Senator Jacqui Lambie told Q&A that a third of Australian age pensioners are living below the poverty line and that it's estimated to rise to two-thirds within five years. Is that right?
Nationals Senator Bridget McKenzie said Australia is one of the few countries in the world to accept foreign political donations. Is that true?
Labor senator Doug Cameron told Q&A the High Court had decided that the unions and business are entitled to fund political parties. Is that true?
Environment and energy minister Josh Frydenberg said that eight out of Australia's 12 most emission intensive power stations closed in the last five years. Is that right?
The Productivity Commission has said that education spending has substantially increased over the last decade but student achievement has shown little or no improvement. Is that true?
Chair of the Prime Minister’s Indigenous Advisory Council, Warren Mundine, told Q&A that $30 billion is spent every year on 500,000 Indigenous people in Australia. Is that right?
The Asylum Seeker Resource Centre's Kon Karapanagiotidis said that what a politician can claim for a one night stay in Canberra is equivalent to an entire week on Newstart. Is that true?
Communications Minister Mitch Fifield told Q&A that the Children’s eSafety Commissioner has investigated 11,000 cases of cyberbullying and can fine social media firms $17,000 a day. Is that true?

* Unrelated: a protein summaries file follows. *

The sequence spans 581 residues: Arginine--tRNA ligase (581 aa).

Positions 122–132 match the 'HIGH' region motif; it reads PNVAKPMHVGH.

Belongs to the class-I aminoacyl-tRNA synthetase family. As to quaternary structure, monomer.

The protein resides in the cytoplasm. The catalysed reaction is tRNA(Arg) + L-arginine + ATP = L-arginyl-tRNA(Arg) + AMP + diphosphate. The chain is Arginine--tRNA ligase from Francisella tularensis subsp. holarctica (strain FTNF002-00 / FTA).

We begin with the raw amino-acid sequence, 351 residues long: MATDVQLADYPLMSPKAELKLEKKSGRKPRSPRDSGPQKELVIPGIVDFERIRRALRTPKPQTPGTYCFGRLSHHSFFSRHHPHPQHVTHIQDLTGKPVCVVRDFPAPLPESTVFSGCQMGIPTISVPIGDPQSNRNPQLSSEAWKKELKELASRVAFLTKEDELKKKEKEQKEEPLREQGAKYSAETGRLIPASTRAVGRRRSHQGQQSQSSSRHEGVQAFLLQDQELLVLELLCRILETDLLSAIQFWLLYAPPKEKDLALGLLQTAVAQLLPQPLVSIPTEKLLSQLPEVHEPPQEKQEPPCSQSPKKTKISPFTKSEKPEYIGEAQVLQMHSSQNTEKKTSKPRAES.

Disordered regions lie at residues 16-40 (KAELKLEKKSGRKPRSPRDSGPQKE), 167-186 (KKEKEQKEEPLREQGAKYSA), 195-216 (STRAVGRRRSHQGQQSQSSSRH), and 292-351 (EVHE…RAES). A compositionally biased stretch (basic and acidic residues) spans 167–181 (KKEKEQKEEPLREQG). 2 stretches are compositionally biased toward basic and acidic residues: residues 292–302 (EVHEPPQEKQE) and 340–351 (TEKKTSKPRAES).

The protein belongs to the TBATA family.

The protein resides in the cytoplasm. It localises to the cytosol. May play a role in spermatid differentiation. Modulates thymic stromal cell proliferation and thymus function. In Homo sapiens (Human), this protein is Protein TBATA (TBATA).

The Australian Automobile Association said that a new report showed that "the average Australian family is spending up to $22,000 every year to get around." Is that accurate?
Is the Coalition right to say that, at any one time, there is around $3.5 billion of debt to the Commonwealth due to fraud, non-compliance or misreporting in the welfare system?
Ethicist Peter Singer told Q&A that climate change-related sea level rises are "estimated to cause something like 750 million refugees just moving away from that flooding". Is that accurate?
After a question from a Muslim audience member, Senator-elect Pauline Hanson said "your Grand Mufti won't even come out and condemn the terrorist attacks that’s happened overseas". Is that right?
Was new Senator Derryn Hinch right to say on Q&A that voting is only compulsory in Australia and Belgium, and that 90% of New Zealanders vote even though it's voluntary?
When Attorney-General George Brandis was asked on Q&A about a parliamentary vote on the decision to go to war, he said that was not part of the Westminster tradition. Is that right?
Was academic Marcia Langton right about the rate of violence against Indigenous women?
Has the Coalition invested an average of $5 billion per year more than Labor into Medicare?
Labor's shadow health minister Catherine King, said that the government has "cut bulk-billing payments for pathology and diagnostic imaging to make patients pay more". Is that right?
Opposition Leader Bill Shorten said that Australia spends more at a Commonwealth level on negative gearing and capital gains tax discounts than it does on child care or higher education. Is he right?
There's now a global network of factcheck units, operating in myriad different languages. However, none have a process quite like ours at The Conversation. Here's a step-by-step guide to how we do it.
Was Malcolm Turnbull right to say that larger and more frequent storms are one of the predicted consequences of climate change – but that you can't attribute any particular storm to global warming?